Why reporting a minor crash to your car insurer even when you DON'T claim could cause your premium to soar


MAKING only one call to your car insurer to inform them of a minor scrape – even if you don't claim – can hike your premium.

Insurance firms are using a central database called the Claims and Underwriting Exchange (CUE) to trace incidents that don't normally appear on your history.

The database keeps calls on record for SIX years with a large number of customers phoning up every day to flag up incidents but never submitting a formal claim.

It pertains to car, home and private injury cover with travel cover due to be included to the list later this season.

CUE was set up to help prevent fraud to ensure customers were honest when giving a new insurer details about their past.

But insurers are actually increasingly using the database to create premiums and are taking into account the "notification only" reports to boost prices.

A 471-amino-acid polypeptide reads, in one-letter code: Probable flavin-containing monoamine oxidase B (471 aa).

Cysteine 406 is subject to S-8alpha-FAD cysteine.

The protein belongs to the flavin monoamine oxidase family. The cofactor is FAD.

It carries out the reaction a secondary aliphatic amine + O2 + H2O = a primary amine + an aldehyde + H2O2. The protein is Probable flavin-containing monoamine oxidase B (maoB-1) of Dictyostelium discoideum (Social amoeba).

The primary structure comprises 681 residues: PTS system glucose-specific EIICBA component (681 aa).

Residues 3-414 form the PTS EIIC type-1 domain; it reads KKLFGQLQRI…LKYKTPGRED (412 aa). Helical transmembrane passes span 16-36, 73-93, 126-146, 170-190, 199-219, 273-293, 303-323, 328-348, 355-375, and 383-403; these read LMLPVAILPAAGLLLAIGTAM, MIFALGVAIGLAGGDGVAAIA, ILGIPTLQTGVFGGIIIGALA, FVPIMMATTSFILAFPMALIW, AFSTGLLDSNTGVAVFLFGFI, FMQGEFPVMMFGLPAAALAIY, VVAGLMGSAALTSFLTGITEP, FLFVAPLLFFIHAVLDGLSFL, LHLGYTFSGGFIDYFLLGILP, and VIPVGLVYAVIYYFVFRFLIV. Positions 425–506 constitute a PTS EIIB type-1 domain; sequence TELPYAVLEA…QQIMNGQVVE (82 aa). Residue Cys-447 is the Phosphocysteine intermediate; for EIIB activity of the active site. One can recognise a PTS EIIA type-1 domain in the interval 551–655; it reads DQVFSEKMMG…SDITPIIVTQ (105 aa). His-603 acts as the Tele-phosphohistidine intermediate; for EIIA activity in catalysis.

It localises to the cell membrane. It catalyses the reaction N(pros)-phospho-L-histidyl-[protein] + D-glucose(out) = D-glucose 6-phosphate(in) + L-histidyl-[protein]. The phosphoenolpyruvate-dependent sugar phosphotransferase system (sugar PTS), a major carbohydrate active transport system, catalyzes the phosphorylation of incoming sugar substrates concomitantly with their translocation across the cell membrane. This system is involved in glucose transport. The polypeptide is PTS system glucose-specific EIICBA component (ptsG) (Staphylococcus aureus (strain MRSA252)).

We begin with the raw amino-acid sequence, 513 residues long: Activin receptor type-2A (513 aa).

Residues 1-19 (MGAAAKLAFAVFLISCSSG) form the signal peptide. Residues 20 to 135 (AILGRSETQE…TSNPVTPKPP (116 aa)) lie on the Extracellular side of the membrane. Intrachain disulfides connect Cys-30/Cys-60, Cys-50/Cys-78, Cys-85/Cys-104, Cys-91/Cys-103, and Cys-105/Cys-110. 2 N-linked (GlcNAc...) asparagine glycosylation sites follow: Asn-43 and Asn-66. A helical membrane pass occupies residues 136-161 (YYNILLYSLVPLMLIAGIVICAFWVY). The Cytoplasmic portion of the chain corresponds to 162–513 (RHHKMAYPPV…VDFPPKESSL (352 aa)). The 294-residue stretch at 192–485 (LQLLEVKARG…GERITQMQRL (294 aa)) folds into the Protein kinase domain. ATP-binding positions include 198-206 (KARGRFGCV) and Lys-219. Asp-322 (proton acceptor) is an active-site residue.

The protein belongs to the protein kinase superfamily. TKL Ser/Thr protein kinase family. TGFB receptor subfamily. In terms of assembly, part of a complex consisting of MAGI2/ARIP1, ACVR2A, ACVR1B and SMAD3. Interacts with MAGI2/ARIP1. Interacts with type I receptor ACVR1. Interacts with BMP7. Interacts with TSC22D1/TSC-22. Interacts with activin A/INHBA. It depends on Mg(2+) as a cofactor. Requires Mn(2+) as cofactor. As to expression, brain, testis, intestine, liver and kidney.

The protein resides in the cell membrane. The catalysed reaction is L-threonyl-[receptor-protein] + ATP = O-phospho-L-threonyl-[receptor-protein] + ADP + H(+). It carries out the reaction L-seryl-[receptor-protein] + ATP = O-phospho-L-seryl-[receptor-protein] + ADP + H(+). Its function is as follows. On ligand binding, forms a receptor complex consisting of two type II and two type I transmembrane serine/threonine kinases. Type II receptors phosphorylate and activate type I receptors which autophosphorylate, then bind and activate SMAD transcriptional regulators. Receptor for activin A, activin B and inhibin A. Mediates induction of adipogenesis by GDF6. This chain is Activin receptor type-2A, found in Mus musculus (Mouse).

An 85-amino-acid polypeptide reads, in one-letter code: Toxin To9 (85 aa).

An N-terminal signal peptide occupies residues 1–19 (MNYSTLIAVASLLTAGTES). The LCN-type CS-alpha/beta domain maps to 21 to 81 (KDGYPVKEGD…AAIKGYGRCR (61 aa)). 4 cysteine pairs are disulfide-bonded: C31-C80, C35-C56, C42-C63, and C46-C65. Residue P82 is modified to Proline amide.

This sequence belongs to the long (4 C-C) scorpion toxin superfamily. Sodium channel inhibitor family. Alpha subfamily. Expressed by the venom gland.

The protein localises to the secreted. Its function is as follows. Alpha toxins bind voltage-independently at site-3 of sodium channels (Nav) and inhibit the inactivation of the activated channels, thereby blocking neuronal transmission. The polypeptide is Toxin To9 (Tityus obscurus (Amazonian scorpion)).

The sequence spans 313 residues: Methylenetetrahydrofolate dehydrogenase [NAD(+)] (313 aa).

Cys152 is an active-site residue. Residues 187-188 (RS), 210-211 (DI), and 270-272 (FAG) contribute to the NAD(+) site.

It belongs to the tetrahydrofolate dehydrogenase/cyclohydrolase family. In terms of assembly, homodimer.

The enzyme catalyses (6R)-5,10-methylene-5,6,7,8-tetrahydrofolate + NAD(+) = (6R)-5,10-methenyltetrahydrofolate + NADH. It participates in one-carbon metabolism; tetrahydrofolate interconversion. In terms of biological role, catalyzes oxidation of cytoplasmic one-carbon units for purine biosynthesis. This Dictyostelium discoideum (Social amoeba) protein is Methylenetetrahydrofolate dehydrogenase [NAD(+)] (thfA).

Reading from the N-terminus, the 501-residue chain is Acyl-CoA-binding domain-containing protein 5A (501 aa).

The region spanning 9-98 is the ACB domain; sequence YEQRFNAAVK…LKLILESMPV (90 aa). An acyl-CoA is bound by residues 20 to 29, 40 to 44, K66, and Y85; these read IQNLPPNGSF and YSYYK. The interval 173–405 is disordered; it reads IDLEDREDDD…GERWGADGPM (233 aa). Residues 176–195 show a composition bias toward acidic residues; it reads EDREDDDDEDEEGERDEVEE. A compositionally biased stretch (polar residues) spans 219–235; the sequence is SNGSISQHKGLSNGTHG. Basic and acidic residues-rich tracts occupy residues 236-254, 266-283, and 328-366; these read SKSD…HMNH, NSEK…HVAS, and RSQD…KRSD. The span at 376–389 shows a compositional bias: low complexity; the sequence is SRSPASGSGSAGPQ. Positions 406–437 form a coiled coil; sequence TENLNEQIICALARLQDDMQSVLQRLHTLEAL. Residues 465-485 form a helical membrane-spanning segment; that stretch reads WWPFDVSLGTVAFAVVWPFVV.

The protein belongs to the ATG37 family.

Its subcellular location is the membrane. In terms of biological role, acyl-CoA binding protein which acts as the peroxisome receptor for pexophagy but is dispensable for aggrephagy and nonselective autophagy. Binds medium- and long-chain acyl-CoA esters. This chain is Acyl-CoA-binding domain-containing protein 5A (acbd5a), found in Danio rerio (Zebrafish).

And policyholders are stuck in a "no-win" situation according to experts as clients are obliged to report any incidents that "can provide rise to some claim" even though you never pursue it further.

This could incorporate a minor auto parking scrape, a sluggish speed nose-to-tail bump or paint chips.

Martyn John, a GoCompare spokesman, told The Times: "Individuals are stuck inside a no-win situation when it comes to reporting incidents.

"On the one hand, insurers expects customers to report any incidents they have, but in so doing it's possible their insurer may see them as a higher risk and hike their premium at renewal regardless of whether they've actually designed a claim or otherwise."

Ashton West, chief executive of the Car insurance policy Bureau, which manages the CUE, added: “What insurers do with that detail, and how they underwrite confirmed risk depends upon their individual underwriting rules and rating engines.”

Premiums have previously surged over the last year by lb90 with drivers hit hardest within the North East because of increases of Insurance Premium Tax and law changes on personal injury payouts.